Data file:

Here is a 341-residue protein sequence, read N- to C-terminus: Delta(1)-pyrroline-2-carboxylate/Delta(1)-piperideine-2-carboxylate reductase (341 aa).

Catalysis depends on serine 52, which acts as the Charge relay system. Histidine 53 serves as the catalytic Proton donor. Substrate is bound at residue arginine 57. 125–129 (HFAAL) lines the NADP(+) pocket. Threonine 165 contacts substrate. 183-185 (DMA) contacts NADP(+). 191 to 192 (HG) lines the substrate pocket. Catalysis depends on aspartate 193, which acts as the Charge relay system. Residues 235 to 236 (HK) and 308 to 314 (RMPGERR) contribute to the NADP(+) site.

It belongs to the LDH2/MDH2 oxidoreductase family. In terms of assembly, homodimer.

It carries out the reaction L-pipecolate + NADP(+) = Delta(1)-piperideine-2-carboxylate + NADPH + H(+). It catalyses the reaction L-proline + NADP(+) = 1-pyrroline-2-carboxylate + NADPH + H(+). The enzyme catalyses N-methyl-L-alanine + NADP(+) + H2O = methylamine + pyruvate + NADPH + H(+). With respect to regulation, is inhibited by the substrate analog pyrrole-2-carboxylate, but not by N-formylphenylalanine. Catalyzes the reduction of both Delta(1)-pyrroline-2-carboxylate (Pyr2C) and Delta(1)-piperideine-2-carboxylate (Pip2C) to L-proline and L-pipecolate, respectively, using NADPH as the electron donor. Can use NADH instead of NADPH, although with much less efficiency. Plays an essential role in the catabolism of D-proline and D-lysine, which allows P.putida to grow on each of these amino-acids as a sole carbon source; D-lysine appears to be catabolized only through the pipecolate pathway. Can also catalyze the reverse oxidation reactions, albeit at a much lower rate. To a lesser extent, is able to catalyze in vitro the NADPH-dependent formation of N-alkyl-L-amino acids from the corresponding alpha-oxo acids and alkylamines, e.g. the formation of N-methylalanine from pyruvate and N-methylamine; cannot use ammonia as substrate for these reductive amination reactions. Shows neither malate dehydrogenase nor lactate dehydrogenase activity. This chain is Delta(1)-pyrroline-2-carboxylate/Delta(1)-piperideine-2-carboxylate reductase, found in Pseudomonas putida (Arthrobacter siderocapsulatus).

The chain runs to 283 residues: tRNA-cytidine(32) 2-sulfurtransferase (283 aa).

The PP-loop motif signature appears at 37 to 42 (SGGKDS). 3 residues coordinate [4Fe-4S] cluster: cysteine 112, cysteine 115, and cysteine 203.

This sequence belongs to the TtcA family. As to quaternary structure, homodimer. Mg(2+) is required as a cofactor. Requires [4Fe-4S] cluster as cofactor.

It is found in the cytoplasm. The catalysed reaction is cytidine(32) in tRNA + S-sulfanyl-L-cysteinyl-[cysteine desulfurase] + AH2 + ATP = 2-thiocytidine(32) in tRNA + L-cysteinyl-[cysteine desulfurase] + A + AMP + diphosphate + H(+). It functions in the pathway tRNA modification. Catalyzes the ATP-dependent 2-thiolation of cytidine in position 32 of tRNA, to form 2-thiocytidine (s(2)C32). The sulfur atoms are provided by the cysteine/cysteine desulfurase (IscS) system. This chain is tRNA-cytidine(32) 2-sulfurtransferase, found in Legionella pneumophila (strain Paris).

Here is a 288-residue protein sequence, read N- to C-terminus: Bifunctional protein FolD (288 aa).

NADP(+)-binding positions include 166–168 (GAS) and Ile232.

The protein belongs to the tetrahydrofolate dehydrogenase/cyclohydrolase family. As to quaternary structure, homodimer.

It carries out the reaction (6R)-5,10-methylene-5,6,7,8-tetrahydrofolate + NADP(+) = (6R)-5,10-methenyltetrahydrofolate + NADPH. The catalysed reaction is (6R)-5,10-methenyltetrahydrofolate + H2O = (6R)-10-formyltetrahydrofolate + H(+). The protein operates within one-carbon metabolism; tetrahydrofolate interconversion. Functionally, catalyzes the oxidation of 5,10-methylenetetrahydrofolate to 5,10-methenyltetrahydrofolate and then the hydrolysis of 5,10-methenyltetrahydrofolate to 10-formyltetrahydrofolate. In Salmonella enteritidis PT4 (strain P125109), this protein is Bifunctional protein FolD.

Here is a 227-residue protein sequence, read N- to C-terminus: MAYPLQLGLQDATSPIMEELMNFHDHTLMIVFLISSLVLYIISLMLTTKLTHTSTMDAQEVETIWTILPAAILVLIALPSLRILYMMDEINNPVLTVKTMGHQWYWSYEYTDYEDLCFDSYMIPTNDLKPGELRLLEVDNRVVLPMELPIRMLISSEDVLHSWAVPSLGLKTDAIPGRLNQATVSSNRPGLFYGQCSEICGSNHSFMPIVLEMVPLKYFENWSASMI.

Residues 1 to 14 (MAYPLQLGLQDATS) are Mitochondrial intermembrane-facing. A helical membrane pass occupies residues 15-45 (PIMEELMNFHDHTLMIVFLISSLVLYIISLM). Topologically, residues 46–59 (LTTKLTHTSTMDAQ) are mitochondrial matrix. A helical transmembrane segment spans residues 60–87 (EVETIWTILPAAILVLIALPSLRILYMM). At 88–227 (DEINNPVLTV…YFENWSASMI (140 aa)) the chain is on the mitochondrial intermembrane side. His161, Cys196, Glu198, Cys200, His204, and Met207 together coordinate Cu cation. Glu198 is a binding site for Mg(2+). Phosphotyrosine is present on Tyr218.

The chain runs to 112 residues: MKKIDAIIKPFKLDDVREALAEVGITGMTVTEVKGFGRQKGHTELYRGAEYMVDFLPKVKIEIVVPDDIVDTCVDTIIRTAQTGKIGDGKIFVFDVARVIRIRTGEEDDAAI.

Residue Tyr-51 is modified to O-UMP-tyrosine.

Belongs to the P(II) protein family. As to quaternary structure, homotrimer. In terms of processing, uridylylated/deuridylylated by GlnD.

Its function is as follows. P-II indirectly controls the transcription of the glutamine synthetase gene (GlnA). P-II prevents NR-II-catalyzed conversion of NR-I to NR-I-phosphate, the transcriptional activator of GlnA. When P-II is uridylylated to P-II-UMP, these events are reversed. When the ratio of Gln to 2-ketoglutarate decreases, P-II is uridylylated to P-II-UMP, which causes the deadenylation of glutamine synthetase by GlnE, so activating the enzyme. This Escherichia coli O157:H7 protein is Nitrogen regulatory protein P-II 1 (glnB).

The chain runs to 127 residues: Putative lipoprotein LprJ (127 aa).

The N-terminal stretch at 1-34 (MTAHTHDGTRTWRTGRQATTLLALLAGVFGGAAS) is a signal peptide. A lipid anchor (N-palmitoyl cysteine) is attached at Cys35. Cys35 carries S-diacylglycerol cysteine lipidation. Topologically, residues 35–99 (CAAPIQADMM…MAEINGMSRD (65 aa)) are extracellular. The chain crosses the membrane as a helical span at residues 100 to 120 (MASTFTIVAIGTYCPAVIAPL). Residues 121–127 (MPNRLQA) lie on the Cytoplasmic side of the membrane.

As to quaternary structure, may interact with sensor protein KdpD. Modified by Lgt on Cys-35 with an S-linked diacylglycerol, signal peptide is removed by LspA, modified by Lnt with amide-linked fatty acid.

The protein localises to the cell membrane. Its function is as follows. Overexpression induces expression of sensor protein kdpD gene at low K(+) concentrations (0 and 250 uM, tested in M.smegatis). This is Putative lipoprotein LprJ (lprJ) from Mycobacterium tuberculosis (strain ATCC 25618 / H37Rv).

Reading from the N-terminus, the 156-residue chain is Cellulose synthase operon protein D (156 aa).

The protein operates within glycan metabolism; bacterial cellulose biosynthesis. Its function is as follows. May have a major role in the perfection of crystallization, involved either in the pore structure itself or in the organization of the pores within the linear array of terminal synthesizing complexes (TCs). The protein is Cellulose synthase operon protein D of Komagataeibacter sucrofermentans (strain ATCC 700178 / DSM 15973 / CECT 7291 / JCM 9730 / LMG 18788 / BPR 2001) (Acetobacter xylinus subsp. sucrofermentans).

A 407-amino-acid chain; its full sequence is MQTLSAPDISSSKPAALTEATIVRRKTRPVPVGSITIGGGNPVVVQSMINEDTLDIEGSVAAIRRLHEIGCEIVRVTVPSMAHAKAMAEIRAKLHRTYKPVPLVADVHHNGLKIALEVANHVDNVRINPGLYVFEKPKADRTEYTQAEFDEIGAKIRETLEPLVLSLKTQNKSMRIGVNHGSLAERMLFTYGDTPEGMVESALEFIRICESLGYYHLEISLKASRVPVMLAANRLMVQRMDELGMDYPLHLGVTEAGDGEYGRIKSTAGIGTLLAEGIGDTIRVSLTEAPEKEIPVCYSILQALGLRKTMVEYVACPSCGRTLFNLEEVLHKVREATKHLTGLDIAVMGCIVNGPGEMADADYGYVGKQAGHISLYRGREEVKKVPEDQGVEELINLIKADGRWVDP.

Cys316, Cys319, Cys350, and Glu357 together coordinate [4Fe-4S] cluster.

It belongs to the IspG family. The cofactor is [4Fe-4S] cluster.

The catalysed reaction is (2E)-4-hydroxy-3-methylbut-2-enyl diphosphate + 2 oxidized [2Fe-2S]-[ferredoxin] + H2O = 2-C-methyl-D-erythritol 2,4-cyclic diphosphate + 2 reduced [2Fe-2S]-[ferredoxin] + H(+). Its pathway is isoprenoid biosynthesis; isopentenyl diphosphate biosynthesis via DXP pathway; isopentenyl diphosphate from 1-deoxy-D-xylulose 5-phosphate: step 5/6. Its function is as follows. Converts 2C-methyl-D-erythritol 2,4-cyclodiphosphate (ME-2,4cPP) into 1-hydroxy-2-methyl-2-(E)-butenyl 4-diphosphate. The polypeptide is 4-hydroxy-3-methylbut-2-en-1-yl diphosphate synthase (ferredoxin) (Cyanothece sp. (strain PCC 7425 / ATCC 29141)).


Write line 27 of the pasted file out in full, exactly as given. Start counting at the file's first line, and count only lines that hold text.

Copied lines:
It belongs to the IspG family. The cofactor is [4Fe-4S] cluster.